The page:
—V.D. Savarkar’s parting shot, quoted in police records, to Gandhi assassin Nathuram Godse and co-conspirator Narayan Dattatreya Apte
Barely two km from Parliament House where the BJP has been stalling proceedings to defend Veer Savarkar’s ‘honour’ is the newly built annexe of the National Archives of India. It contains hundreds of documents that link the Hindu right-wing icon to the country’s most famous political murder. The dusty ‘Gandhi murder trial papers’ contain testimonies, police records and special branch reports which prove that Savarkar was not only close to Godse but also part of the conspiracy to kill the Mahatma. In fact, he was among the eight accused who were tried for the Mahatma’s assassination on January 30, 1948. Here is what the archival records, sourced by Outlook, reveal:
Savarkar was Godse’s mentor: Among the exhibits submitted to the special trial court is a letter Godse wrote to Savarkar on February 28, 1938. It clearly proves that the man who assassinated Gandhi knew Savarkar for years. Their guru-chela relationship was bonded by a common ideological belief in a Hindu rashtra.
Godse’s lengthy missive was written after Savarkar became the Hindu Mahasabha president. To quote from Godse’s letter: "Since the time you were released from your internment at Ratnagiri, a divine fire has kindled in the minds of those groups who profess that Hindustan is for the Hindus; and by reason of the pronouncement which you made upon accepting the presidentship of the Hindu Mahasabha confidence is felt that hope will materialise into a reality." Godse also mentioned that "we should have a National Volunteer Army" and 50,000 volunteers of the RSS were ready and waiting. Godse goes on to implore Savarkar to guide those fighting for the Hindu cause. Jamshed Nagarvala, deputy commissioner of police, special branch, Bombay, who conducted the investigations into the conspiracy, in his report noted, "Godse was devoted to Savarkar’s political ideology since 1935. He (Godse) opened the RSS branch in Ratnagiri in 1930."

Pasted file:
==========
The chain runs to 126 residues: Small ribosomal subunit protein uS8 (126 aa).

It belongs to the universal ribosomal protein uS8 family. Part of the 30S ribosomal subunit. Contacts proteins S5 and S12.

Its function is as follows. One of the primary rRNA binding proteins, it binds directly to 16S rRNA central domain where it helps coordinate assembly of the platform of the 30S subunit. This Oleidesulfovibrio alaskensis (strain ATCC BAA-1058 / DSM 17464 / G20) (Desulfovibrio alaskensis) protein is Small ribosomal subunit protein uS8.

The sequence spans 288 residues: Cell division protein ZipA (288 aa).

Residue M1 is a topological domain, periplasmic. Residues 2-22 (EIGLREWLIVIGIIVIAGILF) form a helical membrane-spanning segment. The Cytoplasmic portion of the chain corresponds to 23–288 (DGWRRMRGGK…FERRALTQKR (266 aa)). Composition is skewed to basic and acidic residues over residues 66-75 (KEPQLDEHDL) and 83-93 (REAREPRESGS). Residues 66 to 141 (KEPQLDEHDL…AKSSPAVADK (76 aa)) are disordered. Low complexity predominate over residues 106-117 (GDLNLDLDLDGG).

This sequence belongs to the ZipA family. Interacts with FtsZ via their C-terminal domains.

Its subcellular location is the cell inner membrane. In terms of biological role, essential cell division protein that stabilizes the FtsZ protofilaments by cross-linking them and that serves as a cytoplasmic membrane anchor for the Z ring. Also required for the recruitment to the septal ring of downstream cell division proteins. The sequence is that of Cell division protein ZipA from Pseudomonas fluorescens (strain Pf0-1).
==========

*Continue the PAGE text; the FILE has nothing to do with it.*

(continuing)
Such was Godse’s veneration for Savarkar that he put his portrait on his newspaper’s masthead. Godse was the editor and the co-accused Apte was the manager of Hindu Rashtra Prakashan which brought out Agrani. Savarkar chipped in by "advancing" what was then a princely sum of Rs 15,000 to fund the paper.
Godse worked closely with Savarkar: A letter Godse wrote to Savarkar in 1946 establishes this. In it he talks of a Rs 1,000 cheque that Savarkar had got from Sheth Jugal Kishor Birla of Delhi. Savarkar had endorsed on it that the money be paid to Godse. The letter acknowledges the transaction.
According to police records, Godse and Apte were so close to Savarkar that both travelled with him on official tours. Their last trip together was in August 1947, five months before the murder. Though Savarkar strongly denied any hand in the conspiracy, he addressed the assassin respectfully as Pandit Nathuram in his statements to the police and during the trial.
Photocopy of the police crime report of the Gandhi killing case from the National Archives